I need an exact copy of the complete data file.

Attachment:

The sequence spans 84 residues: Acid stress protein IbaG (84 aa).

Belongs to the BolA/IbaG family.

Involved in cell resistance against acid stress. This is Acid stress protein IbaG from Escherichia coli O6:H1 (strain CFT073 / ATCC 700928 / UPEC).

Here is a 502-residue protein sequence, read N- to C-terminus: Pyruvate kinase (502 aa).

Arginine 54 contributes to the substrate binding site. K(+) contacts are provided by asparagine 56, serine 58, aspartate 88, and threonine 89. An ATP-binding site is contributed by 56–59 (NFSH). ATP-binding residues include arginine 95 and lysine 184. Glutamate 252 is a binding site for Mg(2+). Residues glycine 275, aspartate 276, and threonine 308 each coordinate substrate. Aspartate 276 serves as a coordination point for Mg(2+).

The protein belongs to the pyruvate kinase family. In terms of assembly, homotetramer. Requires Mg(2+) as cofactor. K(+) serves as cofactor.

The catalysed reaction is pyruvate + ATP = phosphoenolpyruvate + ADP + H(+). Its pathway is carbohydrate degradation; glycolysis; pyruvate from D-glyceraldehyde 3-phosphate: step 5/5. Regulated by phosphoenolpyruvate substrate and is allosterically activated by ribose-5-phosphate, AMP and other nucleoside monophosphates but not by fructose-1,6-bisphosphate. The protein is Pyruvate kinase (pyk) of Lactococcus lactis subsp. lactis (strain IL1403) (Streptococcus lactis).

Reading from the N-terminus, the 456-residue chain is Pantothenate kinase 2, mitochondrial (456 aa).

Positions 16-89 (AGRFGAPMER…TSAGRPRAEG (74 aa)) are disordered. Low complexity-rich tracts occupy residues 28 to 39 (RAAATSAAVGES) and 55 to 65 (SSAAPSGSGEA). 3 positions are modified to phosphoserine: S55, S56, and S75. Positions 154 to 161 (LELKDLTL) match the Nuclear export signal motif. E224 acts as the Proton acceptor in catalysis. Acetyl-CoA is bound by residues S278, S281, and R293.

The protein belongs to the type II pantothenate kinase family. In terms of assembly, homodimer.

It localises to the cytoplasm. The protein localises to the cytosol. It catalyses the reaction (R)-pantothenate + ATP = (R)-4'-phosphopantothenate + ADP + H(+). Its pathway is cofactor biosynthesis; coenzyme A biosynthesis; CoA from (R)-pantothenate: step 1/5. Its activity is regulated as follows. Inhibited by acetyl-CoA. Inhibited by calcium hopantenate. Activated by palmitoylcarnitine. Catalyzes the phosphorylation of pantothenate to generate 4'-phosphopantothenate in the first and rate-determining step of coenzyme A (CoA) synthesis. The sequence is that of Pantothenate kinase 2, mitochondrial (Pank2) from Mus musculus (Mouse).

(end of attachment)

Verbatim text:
The sequence spans 84 residues: Acid stress protein IbaG (84 aa).

Belongs to the BolA/IbaG family.

Involved in cell resistance against acid stress. This is Acid stress protein IbaG from Escherichia coli O6:H1 (strain CFT073 / ATCC 700928 / UPEC).

Here is a 502-residue protein sequence, read N- to C-terminus: Pyruvate kinase (502 aa).

Arginine 54 contributes to the substrate binding site. K(+) contacts are provided by asparagine 56, serine 58, aspartate 88, and threonine 89. An ATP-binding site is contributed by 56–59 (NFSH). ATP-binding residues include arginine 95 and lysine 184. Glutamate 252 is a binding site for Mg(2+). Residues glycine 275, aspartate 276, and threonine 308 each coordinate substrate. Aspartate 276 serves as a coordination point for Mg(2+).

The protein belongs to the pyruvate kinase family. In terms of assembly, homotetramer. Requires Mg(2+) as cofactor. K(+) serves as cofactor.

The catalysed reaction is pyruvate + ATP = phosphoenolpyruvate + ADP + H(+). Its pathway is carbohydrate degradation; glycolysis; pyruvate from D-glyceraldehyde 3-phosphate: step 5/5. Regulated by phosphoenolpyruvate substrate and is allosterically activated by ribose-5-phosphate, AMP and other nucleoside monophosphates but not by fructose-1,6-bisphosphate. The protein is Pyruvate kinase (pyk) of Lactococcus lactis subsp. lactis (strain IL1403) (Streptococcus lactis).

Reading from the N-terminus, the 456-residue chain is Pantothenate kinase 2, mitochondrial (456 aa).

Positions 16-89 (AGRFGAPMER…TSAGRPRAEG (74 aa)) are disordered. Low complexity-rich tracts occupy residues 28 to 39 (RAAATSAAVGES) and 55 to 65 (SSAAPSGSGEA). 3 positions are modified to phosphoserine: S55, S56, and S75. Positions 154 to 161 (LELKDLTL) match the Nuclear export signal motif. E224 acts as the Proton acceptor in catalysis. Acetyl-CoA is bound by residues S278, S281, and R293.

The protein belongs to the type II pantothenate kinase family. In terms of assembly, homodimer.

It localises to the cytoplasm. The protein localises to the cytosol. It catalyses the reaction (R)-pantothenate + ATP = (R)-4'-phosphopantothenate + ADP + H(+). Its pathway is cofactor biosynthesis; coenzyme A biosynthesis; CoA from (R)-pantothenate: step 1/5. Its activity is regulated as follows. Inhibited by acetyl-CoA. Inhibited by calcium hopantenate. Activated by palmitoylcarnitine. Catalyzes the phosphorylation of pantothenate to generate 4'-phosphopantothenate in the first and rate-determining step of coenzyme A (CoA) synthesis. The sequence is that of Pantothenate kinase 2, mitochondrial (Pank2) from Mus musculus (Mouse).